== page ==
Dispositions are straightforward, but are crucial from a liability standpoint. As a patient advocate, it is your responsibility to ensure they will be taken care of. Note what agency took control, what they’re planning to do with the patient, and if any difficulties arose in transfer. In addition to providing details about the patient, a PCR provides an explanation and justification for your decisions on scene. If a patient is RMA’d make sure anyone reading the report can tell you had good reason to feel comfortable leaving them on their own. A PCR is a record of your decisions on scene, and anyone reading it should understand your thought process. This is impossible if you don’t include the necessary facts of the case, but it also is severely hindered by unnecessary, irrelevant details.
Completeness comes before conciseness. Always include any details that you think are pertinent to the call. However, whenever possible, ask yourself if a particular note adds anything to your report or if it simply fills up space. All those who need to consult your notes further down the line will appreciate it.
By: Sarah Mincer, Assistant Captain, 2015
It’s that time of year: flu season. Fever, chills, chest pain, and coughing are all indicators of the flu, and they can come on quickly. It can also cause dehydration, nausea, and, in severe cases, pneumonia. As an EMT, you need to protect yourself from getting and spreading influenza from patients you come in contact with. One of the most important things to be able to do is to recognize the differences between the common cold and the flu.
Symptoms can be similar between the two, but there are some distinct differences that can help you tell them apart. A cold comes on gradually, over the course of a few days, and consists of sneezing, cough, stuffy nose and sore throat. Fever is very rare, and there are mild headaches and fatigue. The flu, on the other hand, can begin to affect a person in just a few hours. Patients will experience fever, chills, severe aches and chest discomfort. The common cold normally affects a person for just a few days, but the flu can infect people for a week.
What can you do to protect yourself this flu season? The most important first step is getting a flu shot. Immunized healthcare workers are less likely to get sick them- selves, are less likely to spread the flu amongst their patients, and are less likely to bring the virus home to their family and friends. Flu shots are available through Baldwin and at many other locations as well. Another important thing is having the proper PPE/BSI. If you suspect your patient does have the flu, both the patient and the EMTs should wear surgical masks. Care providers should always wear gloves as well. After being in contact with a patient who has the flu, your hands should be washed and any equipment used should be properly sanitized. At Vassar, patients do not necessarily have to go to the hospital unless their condition is life threatening. Instead, they can be advised to go to Baldwin in the morning to possibly be put under health watch and to be able to stay home from classes. Patients should also be advised to keep themselves hydrated by drinking water or Gatorade, and to simply rest until they are free of fever for at least 24 hours. If you begin to feel flu-like symptoms, do not go on call as that can easily spread the virus to your patients. Stay home from classes and work until you are fever free for 24 hours. Your job as an EMT is to take care of your patients, but you must not risk yourself in the process.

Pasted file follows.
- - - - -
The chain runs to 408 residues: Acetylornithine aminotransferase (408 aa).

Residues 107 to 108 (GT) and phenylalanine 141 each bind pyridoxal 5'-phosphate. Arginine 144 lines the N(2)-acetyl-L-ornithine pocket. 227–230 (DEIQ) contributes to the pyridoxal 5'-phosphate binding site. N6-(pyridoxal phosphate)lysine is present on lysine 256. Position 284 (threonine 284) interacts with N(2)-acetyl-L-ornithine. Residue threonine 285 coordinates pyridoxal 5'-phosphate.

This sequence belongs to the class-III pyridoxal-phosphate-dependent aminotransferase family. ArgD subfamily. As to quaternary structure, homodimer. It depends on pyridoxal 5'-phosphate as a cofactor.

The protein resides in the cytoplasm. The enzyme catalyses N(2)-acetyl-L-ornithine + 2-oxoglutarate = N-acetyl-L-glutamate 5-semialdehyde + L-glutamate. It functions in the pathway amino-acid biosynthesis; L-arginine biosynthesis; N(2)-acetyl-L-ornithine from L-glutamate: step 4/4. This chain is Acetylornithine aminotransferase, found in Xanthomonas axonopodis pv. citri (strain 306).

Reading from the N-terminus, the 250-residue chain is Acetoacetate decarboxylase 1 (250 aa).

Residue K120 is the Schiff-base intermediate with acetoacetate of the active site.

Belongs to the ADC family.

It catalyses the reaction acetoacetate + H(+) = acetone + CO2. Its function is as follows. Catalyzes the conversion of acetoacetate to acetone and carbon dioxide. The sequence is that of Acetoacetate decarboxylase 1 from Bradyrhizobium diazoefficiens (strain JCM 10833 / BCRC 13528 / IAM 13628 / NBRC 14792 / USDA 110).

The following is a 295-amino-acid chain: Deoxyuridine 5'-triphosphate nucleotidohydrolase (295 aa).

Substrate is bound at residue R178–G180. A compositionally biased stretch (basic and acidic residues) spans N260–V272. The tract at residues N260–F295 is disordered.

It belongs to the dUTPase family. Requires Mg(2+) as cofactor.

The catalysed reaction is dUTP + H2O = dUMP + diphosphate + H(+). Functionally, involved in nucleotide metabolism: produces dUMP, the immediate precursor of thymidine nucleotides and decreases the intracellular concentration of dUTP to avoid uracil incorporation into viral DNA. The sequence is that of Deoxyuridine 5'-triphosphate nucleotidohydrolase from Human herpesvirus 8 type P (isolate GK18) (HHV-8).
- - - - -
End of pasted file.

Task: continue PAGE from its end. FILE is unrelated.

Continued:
For the inaugural interview, our choice was obvious: Sam Black graduated Vassar last year with a major in Neuroscience & Behavior. Sam was assistant captain his sophomore year and lead VCEMS as captain in his junior and senior years. We caught up with Sam, who is working as a Research Study Assistant at Memorial Sloan-Kettering Cancer Center in New York City.:
VCEMS: What made you decide to join VCEMS and what did you enjoy most?
Sam Black: I took EMT training the summer before attending Vassar in the hopes of gaining some medical experience before going to medical school […] I was eager to get involved with EMS not only to further my development as a medical professional, but as a way to support my school and fellow classmates. EMS is an inspiring organization that allows students to lend their time and medical knowledge to help others. I found the experience of helping out other students to be extremely rewarding, this was certainly instrumental in my continued participation throughout my time at Vassar.
V: How has your experience volunteering with and leading VCEMS influenced your current work or future career plans?
S: VCEMS was an excellent way to explore my interest in healthcare and a way to glimpse what my future professional career might be like. VCEMS helped promote my interest in becoming a doctor and currently helps with my healthcare-related position.
V: Any funny stories?
S: It was particularly amusing the Halloween we were “grounded” because of the snow storm and ended up responding to the calls that we could on foot. That was certainly a change of pace and a great way to see the adaptability of the crew and their ability to make light of a unique/challenging situation.
V: Any words of alumni wisdom?
S: Challenge everything (within reason). Just because something has always been done a certain way, doesn’t mean that’s how it should be done. If you see room for improvement, make it happen or find someone who can.
V: I have to ask, what’s your spirit animal?
S: A pelican
V: Anything else you would like to add?
S: I just want to say how much I enjoyed being a part of VCEMS and am truly grateful to everyone I had the opportunity to work with, as well as those that worked with VCEMS before me and made VCEMS the amazing organization it is today.